A playwright first
January 26, 2010 · Updated 4:08 PM
The live play is one of the more raw and exposed of art forms.
To make one’s living as a playwright is no easy feat. Not only does the American playwright have to contend with the precariousness of a not-such-a-sure-bet career, but also has to take the deep-seated emotions conjured in part by one’s own experiences and flail them onto the blank page of a stage for a director and some actors to do with what they will.
It’s sort of like ripping out your heart and offering it up as a main course to the world and its critics.
Fascinating, then, will be to hear what one such brave soul has to say about actually having become a playwright in this country, and has lived to tell about it.
The Hedgebrook/WICA Literary Series presents Theresa Rebeck, a multi-dimensional talent whose written works include all mediums from television, film, theater and books. She will be welcomed at Whidbey Island Center for the Arts in Langley at 7 p.m. Wednesday, Feb. 3.
Local actors will perform scenes from some of Rebeck’s Broadway and off-Broadway plays. She will also read from her novel, “Three Girls and Their Brother,” as well as her second novel, which is scheduled for release in May.
As a Pulitzer Prize-nominated author, Rebeck continues to shine as a widely produced and respected literary talent in the United States and abroad.
But she sees herself as a playwright first, which satisfies her need to make sense of one’s place in the world.
“I spend a lot of time thinking about America, who we are as a people and a culture and a nation, and I have always felt that the theater is a truly appropriate place to examine these issues, the way David Hare examines what it means to be British, or Brian Friel examines what it means to be Irish,” Rebeck said.
Rebeck’s plays are among those that make the rounds in the best New York theaters, such as her award-winning play “Mauritius” that was produced at the Biltmore Theatre, or “The Family of Mann” that ran at the Second Stage Theatre, and for which she won the National Theatre Conference Award. “Omnium Gatherum,” which she co-wrote, was a finalist for the 2003 Pulitzer Prize and was featured at the acclaimed Humana Festival of New American Plays in Louisville, Ky.
Her most recent play, “The Understudy,” made its New York premier in 2009 at the Laura Pels Theatre, a production of the well-known Roundabout Theatre Company. And “Our House” was also seen last year at Playwrights Horizon, another venue to which all would-be playwrights aspire.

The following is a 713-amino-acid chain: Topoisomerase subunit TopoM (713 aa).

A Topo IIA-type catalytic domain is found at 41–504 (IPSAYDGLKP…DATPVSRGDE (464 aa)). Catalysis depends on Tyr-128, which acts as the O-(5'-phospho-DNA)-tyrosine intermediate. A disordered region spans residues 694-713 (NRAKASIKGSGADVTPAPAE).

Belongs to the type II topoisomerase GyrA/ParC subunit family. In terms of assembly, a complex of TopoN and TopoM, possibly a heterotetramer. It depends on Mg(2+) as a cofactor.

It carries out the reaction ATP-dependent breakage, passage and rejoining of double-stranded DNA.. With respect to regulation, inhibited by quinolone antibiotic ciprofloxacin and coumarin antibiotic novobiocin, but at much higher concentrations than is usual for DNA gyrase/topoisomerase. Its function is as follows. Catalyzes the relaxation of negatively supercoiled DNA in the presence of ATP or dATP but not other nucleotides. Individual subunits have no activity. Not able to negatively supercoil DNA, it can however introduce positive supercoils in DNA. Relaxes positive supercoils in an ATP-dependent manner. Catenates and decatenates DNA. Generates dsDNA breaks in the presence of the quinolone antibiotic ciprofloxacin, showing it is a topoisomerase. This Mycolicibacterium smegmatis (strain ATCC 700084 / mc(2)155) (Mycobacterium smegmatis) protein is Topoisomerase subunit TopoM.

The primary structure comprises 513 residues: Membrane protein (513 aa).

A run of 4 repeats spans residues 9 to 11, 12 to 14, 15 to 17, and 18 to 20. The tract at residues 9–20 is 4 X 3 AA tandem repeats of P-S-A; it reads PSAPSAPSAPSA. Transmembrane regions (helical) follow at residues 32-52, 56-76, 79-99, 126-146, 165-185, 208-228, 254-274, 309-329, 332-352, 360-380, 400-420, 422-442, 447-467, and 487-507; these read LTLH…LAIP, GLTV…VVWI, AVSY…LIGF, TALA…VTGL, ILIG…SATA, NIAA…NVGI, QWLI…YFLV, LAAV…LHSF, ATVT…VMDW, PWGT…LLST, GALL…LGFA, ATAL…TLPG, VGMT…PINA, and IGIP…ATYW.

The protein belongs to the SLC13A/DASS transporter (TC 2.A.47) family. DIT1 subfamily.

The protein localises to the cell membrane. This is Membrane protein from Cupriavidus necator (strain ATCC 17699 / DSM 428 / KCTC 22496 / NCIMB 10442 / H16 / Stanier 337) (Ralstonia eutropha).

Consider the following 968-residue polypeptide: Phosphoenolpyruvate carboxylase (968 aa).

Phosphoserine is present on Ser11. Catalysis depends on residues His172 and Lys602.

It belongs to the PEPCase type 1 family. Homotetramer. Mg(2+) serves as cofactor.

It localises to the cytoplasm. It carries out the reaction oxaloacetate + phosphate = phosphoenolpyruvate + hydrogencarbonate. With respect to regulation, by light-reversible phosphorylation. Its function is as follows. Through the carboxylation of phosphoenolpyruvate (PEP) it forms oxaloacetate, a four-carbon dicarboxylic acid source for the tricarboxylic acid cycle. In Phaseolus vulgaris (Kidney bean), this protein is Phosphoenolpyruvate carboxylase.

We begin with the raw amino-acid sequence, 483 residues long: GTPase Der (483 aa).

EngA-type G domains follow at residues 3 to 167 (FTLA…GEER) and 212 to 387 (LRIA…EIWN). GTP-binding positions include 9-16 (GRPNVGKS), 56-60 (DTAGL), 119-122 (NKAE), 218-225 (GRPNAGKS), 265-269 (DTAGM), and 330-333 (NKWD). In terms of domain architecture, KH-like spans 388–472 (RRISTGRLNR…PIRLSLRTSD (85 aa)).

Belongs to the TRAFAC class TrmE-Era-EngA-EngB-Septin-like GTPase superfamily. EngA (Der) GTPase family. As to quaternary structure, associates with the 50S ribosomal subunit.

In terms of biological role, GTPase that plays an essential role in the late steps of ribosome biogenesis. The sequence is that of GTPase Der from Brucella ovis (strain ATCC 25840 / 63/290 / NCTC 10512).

Plays are multi-layered affairs peppered with complex characters and text, subtext and the spaces in-between. It makes sense that their authors are as complicated as their work.
“I am a woman, I am an American, I am a mother,” Rebeck said.
“I sometimes write for television, and I sometimes write movies; I play the piano, I knit, I rail at the universe; I am angry, I am sad; I am a comic realist, a misanthrope, and an idealist. There are many ways to categorize me, and my work. But for myself, I would most like to be considered a playwright.”
Although she is first and foremost a playwright, Rebeck has had an extensive career writing for television and film.
For television, she has written for “Dream On,” “Brooklyn Bridge,” “L.A. Law,” “American Dreamer,” “Maximum Bob,” “First Wave” and “Third Watch.” She has been a writer/producer for “Canterbury’s Law,” “Smith,” “Law and Order: Criminal Intent” and “NYPD Blue.” Her produced feature films include “Harriet the Spy,” “Gossip,” and the independent feature, “Sunday on the Rocks.”
But, ultimately, it is her plays for which she has grabbed the spotlight and shouted her piece.
In an introduction to a collection of Rebeck plays titled “The Butterfly Collection,” Seattle dramaturg Christine Sumption speaks of Rebeck as a “revelation” after reading “The Assistant,” the first of many of Rebeck plays she would eventually read. Sumption sums up the playwright’s work this way: “Her characters are human beings with all that makes them human. Whether it’s a character whose wit and charm we’d all like to possess (like Haley in ‘Bad Dates’), someone who forces us to face our own dark potential (like Helen in ‘The Water’s Edge’), or one who actively courts self-destruction (like Charlie in ‘The Scene’), Rebeck’s characters get under the skin. Their passions, their tenderness, their rage, their weaknesses, their joys become our own.”
In other words, Rebeck knows how to throw her heart onstage and make it entertaining.
Tickets to this special event are $5 general seating. (Note the earlier 7 p.m. start.) For tickets, call 221-8268 or 800-638-7631.